Just like with topical minoxidil, results with low dose oral minoxidil take three months at least to see, it is a long-term commitment, and ceasing treatment will slowly diminish and walk back results. 

Low dose oral minoxidil versus topical minoxidil. 

Low dose oral minoxidil has a lot of advantages over topical minoxidil. First off it works better. Bioavailability is more potent in the bloodstream, meaning more minoxidil reaches the hair follicle. There is no scalp irritation, no unpleasant residue, a lower risk of temporary shedding, and it’s cheaper. Low dose oral minoxidil can also be used in conjunction with other hair loss treatments such as Finasteride, surgical hair transplant, and PRP therapy, so there’s no advantage to oral vs topical in that regard. 

There are also significant lifestyle advantages to low dose oral minoxidil over topical minoxidil, including application rigour. Topical minoxidil needs to be applied twice a day and the pill is taken once a day. Oral minoxidil is also more resilient to missed doses than topical minoxidil, which may be appealing to some users.  

Another less discussed lifestyle consideration when it comes to choosing between low dose oral minoxidil and topical minoxidil is whether you share a home with pets, as minoxidil is highly toxic to both cats and dogs (reference). Accidental exposure of pets to even small amounts, usually through stepping on spilt product, sleeping on pillows, licking after application, and garbage exploration, can be a set up for a very expensive veterinary bill.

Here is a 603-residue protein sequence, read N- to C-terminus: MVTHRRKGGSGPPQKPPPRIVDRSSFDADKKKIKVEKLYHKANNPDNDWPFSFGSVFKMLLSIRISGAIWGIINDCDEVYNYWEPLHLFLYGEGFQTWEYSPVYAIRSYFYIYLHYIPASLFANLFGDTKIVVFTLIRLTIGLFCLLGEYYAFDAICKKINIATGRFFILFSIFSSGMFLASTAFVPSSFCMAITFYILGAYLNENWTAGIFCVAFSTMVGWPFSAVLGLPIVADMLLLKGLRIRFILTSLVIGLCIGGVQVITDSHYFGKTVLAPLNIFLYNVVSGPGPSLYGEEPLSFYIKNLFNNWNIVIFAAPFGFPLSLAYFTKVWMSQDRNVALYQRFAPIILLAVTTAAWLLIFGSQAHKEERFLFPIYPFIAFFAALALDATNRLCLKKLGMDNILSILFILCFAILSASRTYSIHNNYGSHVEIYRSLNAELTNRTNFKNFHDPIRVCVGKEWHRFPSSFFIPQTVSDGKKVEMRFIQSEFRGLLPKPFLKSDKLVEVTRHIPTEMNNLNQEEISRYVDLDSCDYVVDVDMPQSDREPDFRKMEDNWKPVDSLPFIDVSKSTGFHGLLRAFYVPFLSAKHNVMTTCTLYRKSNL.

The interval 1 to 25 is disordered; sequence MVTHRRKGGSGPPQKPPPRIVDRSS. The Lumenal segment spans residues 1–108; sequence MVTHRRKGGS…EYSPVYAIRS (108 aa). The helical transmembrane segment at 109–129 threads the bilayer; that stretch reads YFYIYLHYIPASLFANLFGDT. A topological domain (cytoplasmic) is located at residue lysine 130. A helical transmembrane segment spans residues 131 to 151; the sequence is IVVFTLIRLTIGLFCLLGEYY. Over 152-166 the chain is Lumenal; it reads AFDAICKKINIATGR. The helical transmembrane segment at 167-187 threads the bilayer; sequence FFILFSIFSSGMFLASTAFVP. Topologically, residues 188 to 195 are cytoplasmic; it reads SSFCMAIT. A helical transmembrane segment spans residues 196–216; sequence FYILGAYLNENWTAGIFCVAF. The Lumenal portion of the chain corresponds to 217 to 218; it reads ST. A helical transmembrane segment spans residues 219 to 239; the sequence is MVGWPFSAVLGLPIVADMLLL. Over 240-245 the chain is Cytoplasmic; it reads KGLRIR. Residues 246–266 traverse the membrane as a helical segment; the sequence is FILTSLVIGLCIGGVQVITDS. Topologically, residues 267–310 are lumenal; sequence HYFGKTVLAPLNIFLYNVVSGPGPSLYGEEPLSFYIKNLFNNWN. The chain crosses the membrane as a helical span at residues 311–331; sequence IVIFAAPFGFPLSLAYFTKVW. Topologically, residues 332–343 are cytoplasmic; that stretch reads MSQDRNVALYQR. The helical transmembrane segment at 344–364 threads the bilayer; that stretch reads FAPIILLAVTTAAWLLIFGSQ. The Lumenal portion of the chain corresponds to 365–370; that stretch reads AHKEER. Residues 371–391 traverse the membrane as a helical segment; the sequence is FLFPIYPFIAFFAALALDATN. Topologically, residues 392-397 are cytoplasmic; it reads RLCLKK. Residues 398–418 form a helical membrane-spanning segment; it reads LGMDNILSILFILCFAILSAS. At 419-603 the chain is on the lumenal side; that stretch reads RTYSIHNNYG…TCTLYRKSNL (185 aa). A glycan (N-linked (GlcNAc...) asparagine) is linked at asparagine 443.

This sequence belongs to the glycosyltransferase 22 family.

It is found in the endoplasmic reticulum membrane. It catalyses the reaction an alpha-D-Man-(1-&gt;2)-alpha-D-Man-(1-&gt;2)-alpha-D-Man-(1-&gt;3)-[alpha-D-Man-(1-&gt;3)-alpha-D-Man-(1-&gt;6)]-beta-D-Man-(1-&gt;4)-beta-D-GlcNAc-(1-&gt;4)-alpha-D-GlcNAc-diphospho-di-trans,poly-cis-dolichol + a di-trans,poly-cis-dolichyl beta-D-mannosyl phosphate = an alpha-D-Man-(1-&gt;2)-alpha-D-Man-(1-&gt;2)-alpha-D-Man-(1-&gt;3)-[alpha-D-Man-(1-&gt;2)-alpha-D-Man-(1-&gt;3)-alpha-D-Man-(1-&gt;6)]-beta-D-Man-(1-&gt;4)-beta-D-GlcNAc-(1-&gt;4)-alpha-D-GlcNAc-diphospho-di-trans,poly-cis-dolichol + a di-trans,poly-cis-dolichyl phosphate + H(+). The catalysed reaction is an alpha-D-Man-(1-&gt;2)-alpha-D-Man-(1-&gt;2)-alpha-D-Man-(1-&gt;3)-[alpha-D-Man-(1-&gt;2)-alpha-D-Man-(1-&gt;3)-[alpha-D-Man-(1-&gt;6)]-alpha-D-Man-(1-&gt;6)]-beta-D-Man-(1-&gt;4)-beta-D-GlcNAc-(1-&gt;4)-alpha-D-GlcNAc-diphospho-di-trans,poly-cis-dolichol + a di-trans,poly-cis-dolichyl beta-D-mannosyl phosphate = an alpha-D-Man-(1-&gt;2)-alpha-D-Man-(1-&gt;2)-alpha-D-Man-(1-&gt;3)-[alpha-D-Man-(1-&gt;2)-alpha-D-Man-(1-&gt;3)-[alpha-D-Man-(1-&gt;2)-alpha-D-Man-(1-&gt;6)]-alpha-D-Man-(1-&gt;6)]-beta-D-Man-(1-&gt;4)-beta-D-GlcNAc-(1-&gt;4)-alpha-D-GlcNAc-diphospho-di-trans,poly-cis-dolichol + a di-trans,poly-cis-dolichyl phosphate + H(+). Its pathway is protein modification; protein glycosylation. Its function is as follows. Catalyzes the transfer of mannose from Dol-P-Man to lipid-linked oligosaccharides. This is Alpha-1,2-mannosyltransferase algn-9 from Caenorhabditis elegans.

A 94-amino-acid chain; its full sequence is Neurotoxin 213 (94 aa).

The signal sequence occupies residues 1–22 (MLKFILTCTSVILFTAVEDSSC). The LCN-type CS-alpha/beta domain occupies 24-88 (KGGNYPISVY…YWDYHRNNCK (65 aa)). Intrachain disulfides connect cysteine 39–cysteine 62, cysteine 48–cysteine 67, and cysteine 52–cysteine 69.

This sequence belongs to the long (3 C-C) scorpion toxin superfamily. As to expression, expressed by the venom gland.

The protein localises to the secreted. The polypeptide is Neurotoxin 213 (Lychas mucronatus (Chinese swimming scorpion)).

Of course, many pet owners safely use topical minoxidil by practising chemical safety, but the option to eliminate the risk of accidental exposure entirely could be considered yet another advantage. 

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Who is a candidate for low dose oral minoxidil?

Just because low dose minoxidil is safe and effective doesn’t mean it’s for everyone. Oral minoxidil is not for people who are pregnant, breastfeeding, or have pheochromocytoma (a rare benign tumor of the adrenal gland). Possible contraindications to taking low dose oral minoxidil include hypotension (low blood pressure), and any type of cardiac comorbidities, which need to be monitored by a cardiologist. Mild side effects that can still be experienced at a lower dose include hypertrichosis (extra hair growth typically on the face), headache, dizziness, light headedness, leg swelling, and increased heart rate. The more serious side effects seen with higher doses can still occur but are much rarer at the lower doses and can often be managed by lowering the dose further. Rarely does someone need to stop low dose oral minoxidil treatment due to side effects (less than 1%). 

Summary: Is low dose oral minoxidil better for hair loss treatment than topical minoxidil? 

Low dose oral minoxidil has some distinct advantages over topical minoxidil, provided you are a candidate. Whether you choose to explore oral minoxidil for your hair treatment journey depends on many factors, all of which are best discussed with your doctor or hair loss specialist. If you do decide to explore oral minoxidil, be aware it is a prescription medication and, due to its history, many doctors are still uncomfortable prescribing it.

Speaking of which, you can get prescription medication at


Written by

Kristi Charish

Edited by

Dr. Gary Linkov

The content of this newsletter is for entertainment and educational purposes only. This content is not meant to provide any medical advice or treat any medical conditions. Patients must be evaluated by an appropriate healthcare provider on an individual basis and treatment must be tailored to meet that patient’s needs. Results and particular outcomes are not guaranteed.